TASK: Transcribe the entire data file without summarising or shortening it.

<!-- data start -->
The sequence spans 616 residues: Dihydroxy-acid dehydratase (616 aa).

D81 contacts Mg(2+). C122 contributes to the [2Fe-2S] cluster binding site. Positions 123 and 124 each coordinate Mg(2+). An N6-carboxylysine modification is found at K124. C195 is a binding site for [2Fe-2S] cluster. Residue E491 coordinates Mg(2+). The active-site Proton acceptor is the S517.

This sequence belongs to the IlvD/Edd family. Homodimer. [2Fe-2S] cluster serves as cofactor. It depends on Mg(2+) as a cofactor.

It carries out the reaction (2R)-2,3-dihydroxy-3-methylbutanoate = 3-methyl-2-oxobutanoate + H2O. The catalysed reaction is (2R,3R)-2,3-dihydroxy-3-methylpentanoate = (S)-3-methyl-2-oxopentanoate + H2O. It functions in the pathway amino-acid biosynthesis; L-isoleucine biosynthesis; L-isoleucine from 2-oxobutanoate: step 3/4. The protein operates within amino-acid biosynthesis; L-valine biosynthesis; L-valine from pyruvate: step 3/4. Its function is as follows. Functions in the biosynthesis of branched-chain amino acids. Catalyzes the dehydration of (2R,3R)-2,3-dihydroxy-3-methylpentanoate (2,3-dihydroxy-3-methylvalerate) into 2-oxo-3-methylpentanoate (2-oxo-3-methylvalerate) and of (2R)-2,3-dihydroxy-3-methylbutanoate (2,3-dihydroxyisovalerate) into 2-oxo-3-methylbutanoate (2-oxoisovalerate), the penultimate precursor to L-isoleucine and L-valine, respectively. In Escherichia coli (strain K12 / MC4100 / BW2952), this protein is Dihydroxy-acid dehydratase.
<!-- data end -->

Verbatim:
The sequence spans 616 residues: Dihydroxy-acid dehydratase (616 aa).

D81 contacts Mg(2+). C122 contributes to the [2Fe-2S] cluster binding site. Positions 123 and 124 each coordinate Mg(2+). An N6-carboxylysine modification is found at K124. C195 is a binding site for [2Fe-2S] cluster. Residue E491 coordinates Mg(2+). The active-site Proton acceptor is the S517.

This sequence belongs to the IlvD/Edd family. Homodimer. [2Fe-2S] cluster serves as cofactor. It depends on Mg(2+) as a cofactor.

It carries out the reaction (2R)-2,3-dihydroxy-3-methylbutanoate = 3-methyl-2-oxobutanoate + H2O. The catalysed reaction is (2R,3R)-2,3-dihydroxy-3-methylpentanoate = (S)-3-methyl-2-oxopentanoate + H2O. It functions in the pathway amino-acid biosynthesis; L-isoleucine biosynthesis; L-isoleucine from 2-oxobutanoate: step 3/4. The protein operates within amino-acid biosynthesis; L-valine biosynthesis; L-valine from pyruvate: step 3/4. Its function is as follows. Functions in the biosynthesis of branched-chain amino acids. Catalyzes the dehydration of (2R,3R)-2,3-dihydroxy-3-methylpentanoate (2,3-dihydroxy-3-methylvalerate) into 2-oxo-3-methylpentanoate (2-oxo-3-methylvalerate) and of (2R)-2,3-dihydroxy-3-methylbutanoate (2,3-dihydroxyisovalerate) into 2-oxo-3-methylbutanoate (2-oxoisovalerate), the penultimate precursor to L-isoleucine and L-valine, respectively. In Escherichia coli (strain K12 / MC4100 / BW2952), this protein is Dihydroxy-acid dehydratase.